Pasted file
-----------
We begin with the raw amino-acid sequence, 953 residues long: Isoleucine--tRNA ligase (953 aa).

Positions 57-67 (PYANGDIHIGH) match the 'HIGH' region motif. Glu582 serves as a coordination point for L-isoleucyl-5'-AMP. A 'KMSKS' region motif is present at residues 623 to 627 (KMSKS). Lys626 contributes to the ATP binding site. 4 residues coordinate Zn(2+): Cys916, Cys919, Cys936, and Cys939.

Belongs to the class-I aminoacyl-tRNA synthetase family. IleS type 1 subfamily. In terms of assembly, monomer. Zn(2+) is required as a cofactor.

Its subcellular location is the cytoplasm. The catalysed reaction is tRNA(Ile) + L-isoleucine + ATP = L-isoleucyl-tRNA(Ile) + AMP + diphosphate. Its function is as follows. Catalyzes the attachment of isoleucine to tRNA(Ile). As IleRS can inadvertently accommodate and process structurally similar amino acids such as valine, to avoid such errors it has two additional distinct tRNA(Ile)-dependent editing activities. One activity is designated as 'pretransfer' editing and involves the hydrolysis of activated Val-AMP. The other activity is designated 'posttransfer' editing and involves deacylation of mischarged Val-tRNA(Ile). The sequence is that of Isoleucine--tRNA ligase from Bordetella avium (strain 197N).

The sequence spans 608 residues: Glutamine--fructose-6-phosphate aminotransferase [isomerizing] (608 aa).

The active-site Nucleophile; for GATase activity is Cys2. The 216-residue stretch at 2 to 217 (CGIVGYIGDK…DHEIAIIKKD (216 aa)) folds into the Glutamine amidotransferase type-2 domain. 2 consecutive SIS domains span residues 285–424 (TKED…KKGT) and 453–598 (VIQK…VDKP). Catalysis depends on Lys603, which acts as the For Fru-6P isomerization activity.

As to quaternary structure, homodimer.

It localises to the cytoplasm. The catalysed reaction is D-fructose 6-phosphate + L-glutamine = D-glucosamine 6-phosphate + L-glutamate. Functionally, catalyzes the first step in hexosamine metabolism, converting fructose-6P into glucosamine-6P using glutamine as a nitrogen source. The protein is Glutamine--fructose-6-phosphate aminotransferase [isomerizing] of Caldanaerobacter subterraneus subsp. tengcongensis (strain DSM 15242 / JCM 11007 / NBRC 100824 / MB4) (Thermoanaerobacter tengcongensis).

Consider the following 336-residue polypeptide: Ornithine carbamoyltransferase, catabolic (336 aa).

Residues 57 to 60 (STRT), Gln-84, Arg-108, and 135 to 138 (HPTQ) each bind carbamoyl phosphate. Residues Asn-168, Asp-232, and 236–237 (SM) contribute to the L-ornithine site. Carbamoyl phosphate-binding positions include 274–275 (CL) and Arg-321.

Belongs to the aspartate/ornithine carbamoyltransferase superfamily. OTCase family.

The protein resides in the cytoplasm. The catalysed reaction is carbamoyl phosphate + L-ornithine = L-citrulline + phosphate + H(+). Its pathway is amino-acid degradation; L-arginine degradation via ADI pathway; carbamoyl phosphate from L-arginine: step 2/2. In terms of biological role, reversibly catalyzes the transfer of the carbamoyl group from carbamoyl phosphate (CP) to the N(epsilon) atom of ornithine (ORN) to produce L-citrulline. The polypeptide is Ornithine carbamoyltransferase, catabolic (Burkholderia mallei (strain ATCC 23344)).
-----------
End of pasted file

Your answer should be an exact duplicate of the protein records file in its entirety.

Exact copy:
We begin with the raw amino-acid sequence, 953 residues long: Isoleucine--tRNA ligase (953 aa).

Positions 57-67 (PYANGDIHIGH) match the 'HIGH' region motif. Glu582 serves as a coordination point for L-isoleucyl-5'-AMP. A 'KMSKS' region motif is present at residues 623 to 627 (KMSKS). Lys626 contributes to the ATP binding site. 4 residues coordinate Zn(2+): Cys916, Cys919, Cys936, and Cys939.

Belongs to the class-I aminoacyl-tRNA synthetase family. IleS type 1 subfamily. In terms of assembly, monomer. Zn(2+) is required as a cofactor.

Its subcellular location is the cytoplasm. The catalysed reaction is tRNA(Ile) + L-isoleucine + ATP = L-isoleucyl-tRNA(Ile) + AMP + diphosphate. Its function is as follows. Catalyzes the attachment of isoleucine to tRNA(Ile). As IleRS can inadvertently accommodate and process structurally similar amino acids such as valine, to avoid such errors it has two additional distinct tRNA(Ile)-dependent editing activities. One activity is designated as 'pretransfer' editing and involves the hydrolysis of activated Val-AMP. The other activity is designated 'posttransfer' editing and involves deacylation of mischarged Val-tRNA(Ile). The sequence is that of Isoleucine--tRNA ligase from Bordetella avium (strain 197N).

The sequence spans 608 residues: Glutamine--fructose-6-phosphate aminotransferase [isomerizing] (608 aa).

The active-site Nucleophile; for GATase activity is Cys2. The 216-residue stretch at 2 to 217 (CGIVGYIGDK…DHEIAIIKKD (216 aa)) folds into the Glutamine amidotransferase type-2 domain. 2 consecutive SIS domains span residues 285–424 (TKED…KKGT) and 453–598 (VIQK…VDKP). Catalysis depends on Lys603, which acts as the For Fru-6P isomerization activity.

As to quaternary structure, homodimer.

It localises to the cytoplasm. The catalysed reaction is D-fructose 6-phosphate + L-glutamine = D-glucosamine 6-phosphate + L-glutamate. Functionally, catalyzes the first step in hexosamine metabolism, converting fructose-6P into glucosamine-6P using glutamine as a nitrogen source. The protein is Glutamine--fructose-6-phosphate aminotransferase [isomerizing] of Caldanaerobacter subterraneus subsp. tengcongensis (strain DSM 15242 / JCM 11007 / NBRC 100824 / MB4) (Thermoanaerobacter tengcongensis).

Consider the following 336-residue polypeptide: Ornithine carbamoyltransferase, catabolic (336 aa).

Residues 57 to 60 (STRT), Gln-84, Arg-108, and 135 to 138 (HPTQ) each bind carbamoyl phosphate. Residues Asn-168, Asp-232, and 236–237 (SM) contribute to the L-ornithine site. Carbamoyl phosphate-binding positions include 274–275 (CL) and Arg-321.

Belongs to the aspartate/ornithine carbamoyltransferase superfamily. OTCase family.

The protein resides in the cytoplasm. The catalysed reaction is carbamoyl phosphate + L-ornithine = L-citrulline + phosphate + H(+). Its pathway is amino-acid degradation; L-arginine degradation via ADI pathway; carbamoyl phosphate from L-arginine: step 2/2. In terms of biological role, reversibly catalyzes the transfer of the carbamoyl group from carbamoyl phosphate (CP) to the N(epsilon) atom of ornithine (ORN) to produce L-citrulline. The polypeptide is Ornithine carbamoyltransferase, catabolic (Burkholderia mallei (strain ATCC 23344)).